author = "Kuangnan Fang and Shia, {Ben Chang} and Shuangge Ma",
year = "2012",
doi = "10.1186/1472-6963-12-442",
language = "English",
volume = "12",
journal = "BMC Health Services Research",
issn = "1472-6963",
publisher = "BioMed Central",
number = "1",

}

TY - JOUR

T1 - Health insurance coverage, medical expenditure and coping strategy

T2 - Evidence from Taiwan

AU - Fang, Kuangnan

AU - Shia, Ben Chang

AU - Ma, Shuangge

PY - 2012

Y1 - 2012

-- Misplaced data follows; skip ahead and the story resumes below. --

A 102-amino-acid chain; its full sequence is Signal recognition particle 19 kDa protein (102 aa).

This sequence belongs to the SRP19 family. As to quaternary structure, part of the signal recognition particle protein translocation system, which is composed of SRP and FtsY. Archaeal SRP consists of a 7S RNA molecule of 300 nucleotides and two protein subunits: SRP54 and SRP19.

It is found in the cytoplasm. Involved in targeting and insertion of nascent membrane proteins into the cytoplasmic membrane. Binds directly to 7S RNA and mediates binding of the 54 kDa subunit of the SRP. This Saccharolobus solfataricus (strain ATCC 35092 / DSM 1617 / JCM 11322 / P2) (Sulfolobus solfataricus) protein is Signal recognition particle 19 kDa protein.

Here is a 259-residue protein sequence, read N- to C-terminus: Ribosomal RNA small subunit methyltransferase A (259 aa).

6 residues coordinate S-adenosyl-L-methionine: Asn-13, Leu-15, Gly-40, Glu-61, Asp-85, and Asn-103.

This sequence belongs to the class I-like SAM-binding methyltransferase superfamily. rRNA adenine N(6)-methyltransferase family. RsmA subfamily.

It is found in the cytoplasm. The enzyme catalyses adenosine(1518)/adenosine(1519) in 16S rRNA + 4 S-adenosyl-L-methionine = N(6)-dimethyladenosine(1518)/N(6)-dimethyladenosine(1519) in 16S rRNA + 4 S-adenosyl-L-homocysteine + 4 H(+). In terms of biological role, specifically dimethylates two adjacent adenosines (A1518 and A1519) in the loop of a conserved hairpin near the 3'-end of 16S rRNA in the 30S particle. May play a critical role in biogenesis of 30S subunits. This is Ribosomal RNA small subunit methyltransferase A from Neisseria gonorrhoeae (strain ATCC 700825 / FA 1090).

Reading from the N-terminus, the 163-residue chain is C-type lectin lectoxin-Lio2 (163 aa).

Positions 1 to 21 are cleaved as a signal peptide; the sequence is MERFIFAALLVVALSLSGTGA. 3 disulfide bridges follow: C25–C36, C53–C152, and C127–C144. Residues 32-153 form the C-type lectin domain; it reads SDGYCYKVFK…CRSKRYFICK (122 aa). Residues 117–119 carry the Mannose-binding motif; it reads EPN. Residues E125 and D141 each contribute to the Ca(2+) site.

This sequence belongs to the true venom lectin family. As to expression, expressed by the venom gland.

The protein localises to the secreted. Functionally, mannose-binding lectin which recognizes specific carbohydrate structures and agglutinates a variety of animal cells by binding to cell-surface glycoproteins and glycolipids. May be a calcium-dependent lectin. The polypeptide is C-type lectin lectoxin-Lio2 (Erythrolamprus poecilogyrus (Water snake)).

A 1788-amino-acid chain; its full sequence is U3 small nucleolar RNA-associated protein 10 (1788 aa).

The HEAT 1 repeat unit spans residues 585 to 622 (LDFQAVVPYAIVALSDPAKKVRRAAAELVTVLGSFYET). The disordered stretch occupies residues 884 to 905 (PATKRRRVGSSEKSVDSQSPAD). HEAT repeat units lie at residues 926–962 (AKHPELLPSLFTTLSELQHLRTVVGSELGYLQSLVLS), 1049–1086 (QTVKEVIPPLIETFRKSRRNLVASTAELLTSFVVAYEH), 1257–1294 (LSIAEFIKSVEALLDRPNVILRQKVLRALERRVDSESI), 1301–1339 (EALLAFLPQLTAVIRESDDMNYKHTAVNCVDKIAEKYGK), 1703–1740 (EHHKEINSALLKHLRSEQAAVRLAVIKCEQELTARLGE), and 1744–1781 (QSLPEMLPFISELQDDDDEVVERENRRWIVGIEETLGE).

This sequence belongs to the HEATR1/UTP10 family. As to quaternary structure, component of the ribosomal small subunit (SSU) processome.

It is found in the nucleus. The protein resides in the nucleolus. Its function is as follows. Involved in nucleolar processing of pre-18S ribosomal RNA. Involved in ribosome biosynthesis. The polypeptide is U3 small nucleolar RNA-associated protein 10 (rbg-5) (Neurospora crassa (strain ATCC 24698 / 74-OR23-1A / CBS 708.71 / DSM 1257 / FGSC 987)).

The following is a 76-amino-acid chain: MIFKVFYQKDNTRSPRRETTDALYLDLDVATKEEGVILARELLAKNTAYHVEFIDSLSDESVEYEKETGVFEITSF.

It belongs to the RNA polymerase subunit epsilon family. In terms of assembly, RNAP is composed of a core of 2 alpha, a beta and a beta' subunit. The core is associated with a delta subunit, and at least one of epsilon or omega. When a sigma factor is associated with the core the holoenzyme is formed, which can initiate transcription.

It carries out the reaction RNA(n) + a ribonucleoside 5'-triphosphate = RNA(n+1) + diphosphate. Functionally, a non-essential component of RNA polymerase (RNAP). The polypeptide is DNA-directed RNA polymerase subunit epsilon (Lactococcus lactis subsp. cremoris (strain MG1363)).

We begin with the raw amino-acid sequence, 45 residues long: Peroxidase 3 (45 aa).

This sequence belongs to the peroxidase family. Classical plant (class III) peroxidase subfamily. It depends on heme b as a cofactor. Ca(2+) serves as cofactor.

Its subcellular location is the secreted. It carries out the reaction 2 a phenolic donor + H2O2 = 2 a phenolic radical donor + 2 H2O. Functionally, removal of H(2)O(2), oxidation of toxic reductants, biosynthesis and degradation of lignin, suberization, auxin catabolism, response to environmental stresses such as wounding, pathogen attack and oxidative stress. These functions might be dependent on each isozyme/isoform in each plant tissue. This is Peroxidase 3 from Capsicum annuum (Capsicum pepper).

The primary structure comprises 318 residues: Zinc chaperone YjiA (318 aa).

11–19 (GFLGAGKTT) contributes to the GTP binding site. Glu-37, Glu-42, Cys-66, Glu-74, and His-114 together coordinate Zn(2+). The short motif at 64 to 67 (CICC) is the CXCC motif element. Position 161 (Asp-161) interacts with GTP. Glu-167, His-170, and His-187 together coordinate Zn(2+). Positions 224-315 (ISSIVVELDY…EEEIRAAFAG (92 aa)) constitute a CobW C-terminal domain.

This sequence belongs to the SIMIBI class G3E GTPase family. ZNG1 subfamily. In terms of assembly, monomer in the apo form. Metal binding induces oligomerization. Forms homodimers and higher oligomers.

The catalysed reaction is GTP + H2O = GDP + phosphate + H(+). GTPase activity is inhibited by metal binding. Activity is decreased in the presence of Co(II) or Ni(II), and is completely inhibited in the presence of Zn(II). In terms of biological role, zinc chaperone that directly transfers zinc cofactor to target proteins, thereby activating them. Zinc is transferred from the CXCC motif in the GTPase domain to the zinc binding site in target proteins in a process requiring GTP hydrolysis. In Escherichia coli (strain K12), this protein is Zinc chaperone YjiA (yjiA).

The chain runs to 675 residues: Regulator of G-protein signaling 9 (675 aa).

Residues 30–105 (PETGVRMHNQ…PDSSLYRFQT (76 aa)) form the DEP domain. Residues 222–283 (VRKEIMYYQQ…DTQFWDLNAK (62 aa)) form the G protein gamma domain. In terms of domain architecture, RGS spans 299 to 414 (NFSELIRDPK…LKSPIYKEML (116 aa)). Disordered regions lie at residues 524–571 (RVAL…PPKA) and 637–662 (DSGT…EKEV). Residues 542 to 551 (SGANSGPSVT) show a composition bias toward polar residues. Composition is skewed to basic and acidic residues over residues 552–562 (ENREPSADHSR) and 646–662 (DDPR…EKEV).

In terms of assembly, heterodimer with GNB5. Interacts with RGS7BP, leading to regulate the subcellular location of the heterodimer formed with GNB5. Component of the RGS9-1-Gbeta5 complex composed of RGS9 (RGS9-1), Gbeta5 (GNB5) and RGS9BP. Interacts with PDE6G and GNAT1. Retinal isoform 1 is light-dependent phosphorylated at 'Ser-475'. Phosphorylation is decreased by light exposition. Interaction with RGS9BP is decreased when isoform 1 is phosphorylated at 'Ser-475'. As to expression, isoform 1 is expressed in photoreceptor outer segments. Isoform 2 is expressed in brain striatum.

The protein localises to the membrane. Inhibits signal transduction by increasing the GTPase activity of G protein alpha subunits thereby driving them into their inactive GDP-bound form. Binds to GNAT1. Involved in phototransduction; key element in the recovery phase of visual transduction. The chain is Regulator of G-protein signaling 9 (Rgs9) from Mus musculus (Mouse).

N2 - Background: The health insurance system in Taiwan is comprised of public health insurance and private health insurance. The public health insurance, called "universal national health insurance" (NHI), was first established in 1995 and amended in 2011. The goal of this study is to provide an updated description of several important aspects of health insurance in Taiwan. Of special interest are household insurance coverage, medical expenditures (both gross and out-of-pocket), and coping strategies. Methods. Data was collected via a phone call survey conducted in August and September of 2011. A household was the unit for survey and data analysis. A total of 2,424 households covering all major counties and cities in Taiwan were surveyed. Results: The survey revealed that households with smaller sizes and higher incomes were more likely to have higher coverage of public and private health insurance. In addition, households with the presence of chronic diseases were more likely to have both types of insurance. Analysis of both gross and out-of-pocket medical expenditure was conducted. It was suggested that health insurance could not fully remove the financial burden caused by illness. The presence of chronic disease and inpatient treatment were significantly associated with higher gross and out-of-pocket medical expenditure. In addition, the presence of inpatient treatment was significantly associated with extremely high medical expenditure. Regional differences were also observed, with households in the northern, central, and southern regions having less gross medical expenditures than those on the offshore islands. Households with the presence of inpatient treatment were more likely to cope with medical expenditure using means other than salaries. Conclusion: Despite the considerable achievements of the health insurance system in Taiwan, there is still room for improvement. This study investigated coverage, cost, and coping strategies and may be informative to stakeholders of both basic and commercial health insurance.